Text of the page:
The Rise of “Malvertising”

by Jeff Wiener on August 28, 2015

While I would guess that most of us are annoyed by the unending deluge of online advertising that floods our online experience every day, just imagine how much more annoyed you’d be if simply having that advertising displayed on your screen was enough to infect your computer with a host of malicious software.

To put it another way, if malware was a headache for users and advertisers alike before, it’s a veritable migraine now, as a recent report from Cyphort Labs claims that malware threats imbedded in seemingly innocuous advertising has risen a staggering 325 percent over the last year.

The reasons behind the influx of malicious advertising are not hard to find. First, it’s incredibly easy money for hackers, as infecting advertising offers cybercriminals access to a large number of prospective victims. Second, given the success of so-called “malvertising,” hackers are increasing their efforts towards this vector, knowing that further investment on their part will reap even better results.

Truly it’s disconcerting to read how easy it is for hackers to infiltrate individual advertisements or entire ad networks. As E-Commerce writer John P. Mello writes, “Malvertising campaigns are launched through deceptive advertisers or agencies running ads, or through compromises to the ad supply chain, which includes ad networks, ad exchanges and ad servers…. That results in websites or Web publishers unknowingly incorporating corrupted or malicious advertisements into pages on their sites.”

This means that trustworthy sites, where ads are hosted on a legitimate advertising network, are still quite vulnerable, as hackers are savvy enough to create legitimate advertising, inserting malicious code at a later date, and removing it once the virus has been spread.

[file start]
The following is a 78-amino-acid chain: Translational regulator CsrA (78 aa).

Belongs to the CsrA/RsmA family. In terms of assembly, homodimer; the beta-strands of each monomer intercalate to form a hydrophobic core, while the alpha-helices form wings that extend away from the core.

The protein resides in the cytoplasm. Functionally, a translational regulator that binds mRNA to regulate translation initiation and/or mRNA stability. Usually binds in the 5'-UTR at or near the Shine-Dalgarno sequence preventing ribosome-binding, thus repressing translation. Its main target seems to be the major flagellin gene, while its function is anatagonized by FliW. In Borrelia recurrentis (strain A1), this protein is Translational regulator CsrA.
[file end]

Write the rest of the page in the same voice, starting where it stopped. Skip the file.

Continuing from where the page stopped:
Of course consumers are first in the line of victims of this devious crime, as clicking on malvertising—or even in some cases simply going to a site with infected advertising—is enough to infect their computers or mobile devices. That said, advertising and content providers are also victims, in that once consumers realize that they’ve been a victim of a malware attack, they’re less likely to trust those advertisers and less likely to return to the offending site.

In fact, the Association of National Advertisers estimates that advertising fraud of this sort will cost global advertisers more than $6 billion this year alone, a number that will likely continue to rise if the advertising industry doesn’t take steps to control this.

Again, the most insidious thing about malvertising is that it doesn’t just appear in the dark corners of the Internet, but infects the very fabric of our online existence. No one would suspect legitimate sites like CNN or NBC to contain malicious advertising, but if hackers have infiltrated the relevant ad networks, malware can be channelled almost anywhere.

The problem is exacerbated by the operation of ad networks themselves, who often employ real time bidding for advertising spots, meaning advertisers bid to have their ads shown in a particular location at a particular time. If a hacker waits until the last second and wins the bid, the post is practically instantaneous and there’s little the networks themselves can do to vet the ads.

That’s not to say that ad networks are defenceless against malvertising, it’s just going to take either consumer backlash or significant lost revenues to motivate the change. In fact, some networks are already employing increased standards for advertisers, vetting the advertisers before they are allowed to post anything.

In the end, advertising is annoying; too bad it’s become dangerous as well.

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